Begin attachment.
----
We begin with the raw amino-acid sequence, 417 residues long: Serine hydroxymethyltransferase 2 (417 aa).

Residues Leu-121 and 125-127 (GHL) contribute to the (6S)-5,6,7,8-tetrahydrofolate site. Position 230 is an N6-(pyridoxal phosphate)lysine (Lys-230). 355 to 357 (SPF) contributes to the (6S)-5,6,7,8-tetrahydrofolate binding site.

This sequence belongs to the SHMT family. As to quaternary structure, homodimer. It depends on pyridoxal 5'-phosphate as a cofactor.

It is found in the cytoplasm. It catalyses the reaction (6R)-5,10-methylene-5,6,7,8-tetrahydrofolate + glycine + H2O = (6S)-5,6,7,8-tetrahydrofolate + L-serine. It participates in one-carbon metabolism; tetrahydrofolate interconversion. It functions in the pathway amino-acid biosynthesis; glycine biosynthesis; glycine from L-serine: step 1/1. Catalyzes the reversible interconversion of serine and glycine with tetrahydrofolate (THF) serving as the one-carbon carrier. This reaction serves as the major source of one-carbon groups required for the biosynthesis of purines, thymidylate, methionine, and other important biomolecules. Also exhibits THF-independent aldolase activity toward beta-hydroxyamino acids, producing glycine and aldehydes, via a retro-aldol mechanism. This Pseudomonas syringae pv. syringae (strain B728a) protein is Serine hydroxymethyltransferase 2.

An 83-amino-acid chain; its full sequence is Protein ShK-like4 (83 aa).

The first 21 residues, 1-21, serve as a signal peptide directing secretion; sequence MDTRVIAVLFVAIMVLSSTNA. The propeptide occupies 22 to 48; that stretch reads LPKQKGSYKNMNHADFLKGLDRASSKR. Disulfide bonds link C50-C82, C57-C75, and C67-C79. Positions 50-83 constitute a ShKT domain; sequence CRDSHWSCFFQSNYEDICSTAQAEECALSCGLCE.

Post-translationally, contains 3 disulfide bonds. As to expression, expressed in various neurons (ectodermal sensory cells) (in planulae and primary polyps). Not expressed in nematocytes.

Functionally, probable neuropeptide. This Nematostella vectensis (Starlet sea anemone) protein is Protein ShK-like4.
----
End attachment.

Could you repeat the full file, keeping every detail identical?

We begin with the raw amino-acid sequence, 417 residues long: Serine hydroxymethyltransferase 2 (417 aa).

Residues Leu-121 and 125-127 (GHL) contribute to the (6S)-5,6,7,8-tetrahydrofolate site. Position 230 is an N6-(pyridoxal phosphate)lysine (Lys-230). 355 to 357 (SPF) contributes to the (6S)-5,6,7,8-tetrahydrofolate binding site.

This sequence belongs to the SHMT family. As to quaternary structure, homodimer. It depends on pyridoxal 5'-phosphate as a cofactor.

It is found in the cytoplasm. It catalyses the reaction (6R)-5,10-methylene-5,6,7,8-tetrahydrofolate + glycine + H2O = (6S)-5,6,7,8-tetrahydrofolate + L-serine. It participates in one-carbon metabolism; tetrahydrofolate interconversion. It functions in the pathway amino-acid biosynthesis; glycine biosynthesis; glycine from L-serine: step 1/1. Catalyzes the reversible interconversion of serine and glycine with tetrahydrofolate (THF) serving as the one-carbon carrier. This reaction serves as the major source of one-carbon groups required for the biosynthesis of purines, thymidylate, methionine, and other important biomolecules. Also exhibits THF-independent aldolase activity toward beta-hydroxyamino acids, producing glycine and aldehydes, via a retro-aldol mechanism. This Pseudomonas syringae pv. syringae (strain B728a) protein is Serine hydroxymethyltransferase 2.

An 83-amino-acid chain; its full sequence is Protein ShK-like4 (83 aa).

The first 21 residues, 1-21, serve as a signal peptide directing secretion; sequence MDTRVIAVLFVAIMVLSSTNA. The propeptide occupies 22 to 48; that stretch reads LPKQKGSYKNMNHADFLKGLDRASSKR. Disulfide bonds link C50-C82, C57-C75, and C67-C79. Positions 50-83 constitute a ShKT domain; sequence CRDSHWSCFFQSNYEDICSTAQAEECALSCGLCE.

Post-translationally, contains 3 disulfide bonds. As to expression, expressed in various neurons (ectodermal sensory cells) (in planulae and primary polyps). Not expressed in nematocytes.

Functionally, probable neuropeptide. This Nematostella vectensis (Starlet sea anemone) protein is Protein ShK-like4.